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I understand there are numerous questions related to this question but nothing truly clarifies my problem.

I have been trying to understand when I should use hyphens in compound adjectives and I seem to get slightly different examples when doing research on various sites. Given the answered question here it is implied that you should only use hyphens in compound adjectives when used before a noun and not after it. Simple enough, that should be applied throughout. However, it doesn't seem to be the case in numerous instances.

According to the thesaurus' website about compound adjectives it mentions the following:

" Compound adjectives can be used anywhere that other adjectives can. So, they can either come directly before nouns/pronouns or can be used as predicate adjectives together with linking verbs. "

And gives these examples:

  • Reading this book is an eye-opening experience.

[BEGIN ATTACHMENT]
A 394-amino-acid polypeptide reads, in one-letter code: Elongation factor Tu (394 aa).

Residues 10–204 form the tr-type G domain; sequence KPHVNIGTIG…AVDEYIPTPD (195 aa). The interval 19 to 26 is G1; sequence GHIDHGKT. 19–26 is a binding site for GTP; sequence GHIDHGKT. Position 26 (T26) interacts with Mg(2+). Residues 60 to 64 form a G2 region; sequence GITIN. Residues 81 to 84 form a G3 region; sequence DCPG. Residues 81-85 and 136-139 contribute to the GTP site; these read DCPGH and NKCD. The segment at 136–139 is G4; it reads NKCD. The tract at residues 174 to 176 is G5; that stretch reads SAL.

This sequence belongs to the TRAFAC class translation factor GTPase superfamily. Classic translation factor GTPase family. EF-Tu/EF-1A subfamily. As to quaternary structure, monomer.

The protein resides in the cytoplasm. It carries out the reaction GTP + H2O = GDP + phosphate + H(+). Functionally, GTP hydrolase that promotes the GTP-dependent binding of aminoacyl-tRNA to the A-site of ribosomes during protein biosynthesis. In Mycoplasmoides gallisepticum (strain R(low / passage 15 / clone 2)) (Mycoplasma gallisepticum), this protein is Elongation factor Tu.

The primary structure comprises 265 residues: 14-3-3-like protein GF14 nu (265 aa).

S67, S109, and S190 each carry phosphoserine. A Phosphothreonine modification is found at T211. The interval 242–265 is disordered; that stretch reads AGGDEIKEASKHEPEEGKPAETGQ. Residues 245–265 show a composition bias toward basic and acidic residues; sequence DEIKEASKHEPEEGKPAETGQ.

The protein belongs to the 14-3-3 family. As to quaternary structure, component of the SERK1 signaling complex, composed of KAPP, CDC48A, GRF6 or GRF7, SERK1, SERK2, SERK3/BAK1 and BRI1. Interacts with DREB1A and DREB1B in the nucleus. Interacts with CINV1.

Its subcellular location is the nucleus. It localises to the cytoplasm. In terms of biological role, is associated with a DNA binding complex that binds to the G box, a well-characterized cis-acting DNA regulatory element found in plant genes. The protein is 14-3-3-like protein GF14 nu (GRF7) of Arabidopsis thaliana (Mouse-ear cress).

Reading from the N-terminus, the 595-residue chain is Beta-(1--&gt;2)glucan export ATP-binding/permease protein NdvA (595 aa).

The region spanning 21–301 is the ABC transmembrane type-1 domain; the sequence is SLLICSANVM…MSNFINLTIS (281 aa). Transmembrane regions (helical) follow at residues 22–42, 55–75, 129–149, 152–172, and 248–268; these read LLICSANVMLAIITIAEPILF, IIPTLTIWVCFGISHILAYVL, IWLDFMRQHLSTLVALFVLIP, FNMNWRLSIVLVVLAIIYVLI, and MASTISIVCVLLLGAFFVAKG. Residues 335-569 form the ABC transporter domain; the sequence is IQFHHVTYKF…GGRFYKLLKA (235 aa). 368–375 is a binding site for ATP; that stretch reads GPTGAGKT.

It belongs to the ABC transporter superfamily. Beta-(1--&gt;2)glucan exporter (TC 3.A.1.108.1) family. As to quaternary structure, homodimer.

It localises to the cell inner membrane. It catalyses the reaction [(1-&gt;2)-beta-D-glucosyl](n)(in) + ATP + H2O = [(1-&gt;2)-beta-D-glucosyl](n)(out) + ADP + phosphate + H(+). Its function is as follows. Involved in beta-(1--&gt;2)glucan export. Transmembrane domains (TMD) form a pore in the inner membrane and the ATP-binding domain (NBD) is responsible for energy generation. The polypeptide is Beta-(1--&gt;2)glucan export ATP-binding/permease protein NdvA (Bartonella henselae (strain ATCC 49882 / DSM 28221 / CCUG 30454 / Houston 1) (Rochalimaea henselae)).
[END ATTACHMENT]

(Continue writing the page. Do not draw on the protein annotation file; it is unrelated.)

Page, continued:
• Even though the car was 10 years old, it still looked brand-new.

It outlines that brand-new should indeed be hyphenated. It is not before any noun and is the end of a sentence. Why? I have seen various instances of compound adjectives being hyphenated after a noun. Are these cases wrong?

Any help would be great! Thanks.

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  • I wouldn't hyphenate brand new in the second example. Commented Nov 28, 2023 at 17:02
  • Any reasoning? Would you refer to the referenced question that you should only hyphenate compound adjectives if they're before a noun?
    – Benji
    Commented Nov 28, 2023 at 17:37
  • 1
    Yes. He has a brand-new car. The car is brand new. Commented Nov 28, 2023 at 18:36
  • @KateBunting Thank you!
    – Benji
    Commented Nov 28, 2023 at 19:38

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